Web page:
I generally have refused to even participate in the debate over Indiana's RFRA because most of the discourse is so incredibly ill-informed that it is impossible to have a serious discussion. But I would like to make one observation:
Here is Ruth Marcus with as good a proxy for the anti-RFRA position as I can find:
Hold whatever religious views you want: about whether women should drive, or the morality of having children out of wedlock, or whatever. Your church gets to choose (and enforce its rules). You can practice whatever your church may preach. But if you operate a business, you shouldn’t be allowed to discriminate against people based on who they are, or whom they love.
OK, that is clear enough -- if you have a business that serves the public, you must accommodate all the public equally. You can't decide not to do business with some group of people. But this leaves me with a question -- many of the opponents of Indiana's RFRA, from Apple Computer to the NY Times editorial page to the governor of Connecticut (which has its own RFRA, lol) called for businesses to boycott the citizens of Indiana. Why isn't such a boycott, essentially a refusal to do business with anyone from the state of Indiana irrespective of his or her position on the RFRA, illegal/immoral under exactly Marcus's logic? Most folks see boycotts as an important first amendment right, a way to express displeasure with a group using the power of markets, without government coersion. But it seems to be proscribed by Marcus's definition. Am I missing something here?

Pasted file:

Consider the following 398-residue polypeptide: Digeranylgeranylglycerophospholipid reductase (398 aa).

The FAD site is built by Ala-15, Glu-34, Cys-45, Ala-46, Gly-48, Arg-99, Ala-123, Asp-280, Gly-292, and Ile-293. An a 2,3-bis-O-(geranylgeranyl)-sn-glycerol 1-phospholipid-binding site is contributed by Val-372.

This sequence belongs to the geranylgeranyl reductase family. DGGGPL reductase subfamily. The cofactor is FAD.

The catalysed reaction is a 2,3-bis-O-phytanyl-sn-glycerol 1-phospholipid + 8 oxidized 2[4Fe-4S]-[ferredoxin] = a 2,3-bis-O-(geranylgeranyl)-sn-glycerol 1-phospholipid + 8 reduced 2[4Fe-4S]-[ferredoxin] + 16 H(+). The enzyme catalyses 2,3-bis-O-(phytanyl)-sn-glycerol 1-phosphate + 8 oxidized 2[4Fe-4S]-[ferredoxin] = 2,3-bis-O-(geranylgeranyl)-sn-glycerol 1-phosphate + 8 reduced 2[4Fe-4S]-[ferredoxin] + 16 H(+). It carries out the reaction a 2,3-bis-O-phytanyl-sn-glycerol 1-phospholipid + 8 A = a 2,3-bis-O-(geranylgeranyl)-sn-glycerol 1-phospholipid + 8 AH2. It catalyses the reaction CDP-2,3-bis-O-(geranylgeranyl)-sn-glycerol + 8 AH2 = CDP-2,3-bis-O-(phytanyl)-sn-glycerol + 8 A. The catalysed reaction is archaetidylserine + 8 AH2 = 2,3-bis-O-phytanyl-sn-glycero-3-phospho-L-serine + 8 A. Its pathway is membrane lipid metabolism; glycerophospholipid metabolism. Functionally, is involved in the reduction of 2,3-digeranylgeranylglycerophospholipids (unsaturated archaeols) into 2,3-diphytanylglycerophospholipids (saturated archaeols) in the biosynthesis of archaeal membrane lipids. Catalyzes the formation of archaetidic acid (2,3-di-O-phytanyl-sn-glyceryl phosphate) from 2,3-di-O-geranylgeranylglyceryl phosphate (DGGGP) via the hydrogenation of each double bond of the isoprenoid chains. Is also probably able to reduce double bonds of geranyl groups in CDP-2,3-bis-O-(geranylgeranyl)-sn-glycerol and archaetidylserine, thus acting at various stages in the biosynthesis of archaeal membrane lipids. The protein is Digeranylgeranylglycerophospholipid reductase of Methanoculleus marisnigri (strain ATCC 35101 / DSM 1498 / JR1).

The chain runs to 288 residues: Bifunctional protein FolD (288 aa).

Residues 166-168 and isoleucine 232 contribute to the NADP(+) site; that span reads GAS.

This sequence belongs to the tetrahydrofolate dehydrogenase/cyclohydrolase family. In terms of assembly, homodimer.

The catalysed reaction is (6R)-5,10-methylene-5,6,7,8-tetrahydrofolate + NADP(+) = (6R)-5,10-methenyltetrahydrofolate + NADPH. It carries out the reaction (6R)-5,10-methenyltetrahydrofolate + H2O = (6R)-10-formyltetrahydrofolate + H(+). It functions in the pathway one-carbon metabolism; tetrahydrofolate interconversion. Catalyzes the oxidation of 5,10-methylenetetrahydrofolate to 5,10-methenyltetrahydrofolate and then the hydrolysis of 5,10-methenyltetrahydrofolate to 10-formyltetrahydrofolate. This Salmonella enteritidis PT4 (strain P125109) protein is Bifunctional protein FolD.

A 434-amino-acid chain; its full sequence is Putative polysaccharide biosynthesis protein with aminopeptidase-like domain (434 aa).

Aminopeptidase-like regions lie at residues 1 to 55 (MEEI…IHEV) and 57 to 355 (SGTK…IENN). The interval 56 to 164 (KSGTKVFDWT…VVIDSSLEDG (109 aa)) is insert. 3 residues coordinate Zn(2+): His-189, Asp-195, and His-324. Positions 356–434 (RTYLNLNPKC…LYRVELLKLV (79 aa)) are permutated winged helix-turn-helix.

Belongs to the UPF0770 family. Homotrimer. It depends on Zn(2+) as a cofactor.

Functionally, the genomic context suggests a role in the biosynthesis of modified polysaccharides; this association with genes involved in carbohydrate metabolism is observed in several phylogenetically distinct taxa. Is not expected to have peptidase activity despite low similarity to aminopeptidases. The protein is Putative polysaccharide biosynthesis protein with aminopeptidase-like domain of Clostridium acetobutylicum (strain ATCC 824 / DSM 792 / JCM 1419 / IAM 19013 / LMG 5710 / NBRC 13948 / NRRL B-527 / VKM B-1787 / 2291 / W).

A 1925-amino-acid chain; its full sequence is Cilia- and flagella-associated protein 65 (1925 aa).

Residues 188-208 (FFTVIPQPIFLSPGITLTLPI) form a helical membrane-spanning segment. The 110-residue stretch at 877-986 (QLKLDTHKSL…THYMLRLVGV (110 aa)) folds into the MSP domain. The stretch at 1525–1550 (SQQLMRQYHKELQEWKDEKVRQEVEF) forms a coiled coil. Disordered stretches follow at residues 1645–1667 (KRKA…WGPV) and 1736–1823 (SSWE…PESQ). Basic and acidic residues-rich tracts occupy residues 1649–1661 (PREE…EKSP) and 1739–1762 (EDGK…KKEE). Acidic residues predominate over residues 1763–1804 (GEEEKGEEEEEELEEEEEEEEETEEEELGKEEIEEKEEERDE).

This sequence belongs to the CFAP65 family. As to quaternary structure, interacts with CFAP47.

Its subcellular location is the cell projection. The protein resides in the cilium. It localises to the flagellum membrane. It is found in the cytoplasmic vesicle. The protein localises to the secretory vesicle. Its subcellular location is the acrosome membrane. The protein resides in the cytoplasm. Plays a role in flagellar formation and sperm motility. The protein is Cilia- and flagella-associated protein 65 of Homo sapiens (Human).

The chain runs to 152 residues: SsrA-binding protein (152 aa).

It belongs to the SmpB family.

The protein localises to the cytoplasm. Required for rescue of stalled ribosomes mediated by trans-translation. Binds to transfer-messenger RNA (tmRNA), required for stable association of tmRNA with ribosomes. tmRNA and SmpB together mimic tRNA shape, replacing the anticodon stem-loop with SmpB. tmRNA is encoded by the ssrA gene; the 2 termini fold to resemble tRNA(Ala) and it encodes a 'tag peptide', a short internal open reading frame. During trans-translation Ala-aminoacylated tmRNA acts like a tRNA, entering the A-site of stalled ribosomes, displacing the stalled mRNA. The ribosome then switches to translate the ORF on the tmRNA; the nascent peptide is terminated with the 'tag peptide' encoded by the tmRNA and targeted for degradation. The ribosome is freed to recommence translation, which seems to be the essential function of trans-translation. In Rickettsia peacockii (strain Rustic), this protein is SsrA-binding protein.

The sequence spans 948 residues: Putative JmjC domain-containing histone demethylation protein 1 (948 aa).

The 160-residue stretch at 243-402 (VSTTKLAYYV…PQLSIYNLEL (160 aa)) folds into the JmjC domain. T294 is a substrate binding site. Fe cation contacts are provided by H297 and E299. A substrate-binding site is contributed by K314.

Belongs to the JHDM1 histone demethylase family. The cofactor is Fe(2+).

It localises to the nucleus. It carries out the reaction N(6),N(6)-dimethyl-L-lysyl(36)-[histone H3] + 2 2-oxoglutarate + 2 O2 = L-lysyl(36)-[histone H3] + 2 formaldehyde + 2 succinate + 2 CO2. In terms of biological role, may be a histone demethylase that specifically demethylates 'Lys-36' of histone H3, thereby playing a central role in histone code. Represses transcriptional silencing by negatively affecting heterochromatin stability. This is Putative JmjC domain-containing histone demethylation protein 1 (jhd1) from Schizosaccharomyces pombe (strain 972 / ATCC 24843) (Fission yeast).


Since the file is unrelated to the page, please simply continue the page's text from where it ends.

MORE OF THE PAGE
I suppose supporters of the boycott would argue that it is OK to refuse business based on political opinions but not on race or gender or sexual orientation. But supporting the legality of gay marriage is a political opinion. Now what?
Try as I might, I can only think of two internally consistent positions on this issue: 1. Businesses have the freedom to accommodate whomever they want; or 2. All businesses, perhaps as a part of the state business license requirements, must accommodate all comers no matter what. Number one leads to some ugly, but probably rare, incidents. Number two causes a lot of friction with other first amendment rights such as speech and religion.
Any other position must take the form of "it is legal to refuse accommodation based on some things but illegal to refuse accommodation based on other things." There is no way to derive a dividing line between the two based on first principles, so the line becomes a political football, with no viewpoint neutrality. Basically, accommodation law is whatever the politician of the moment says it is. Unfortunately, this seems to be what most folks are advocating.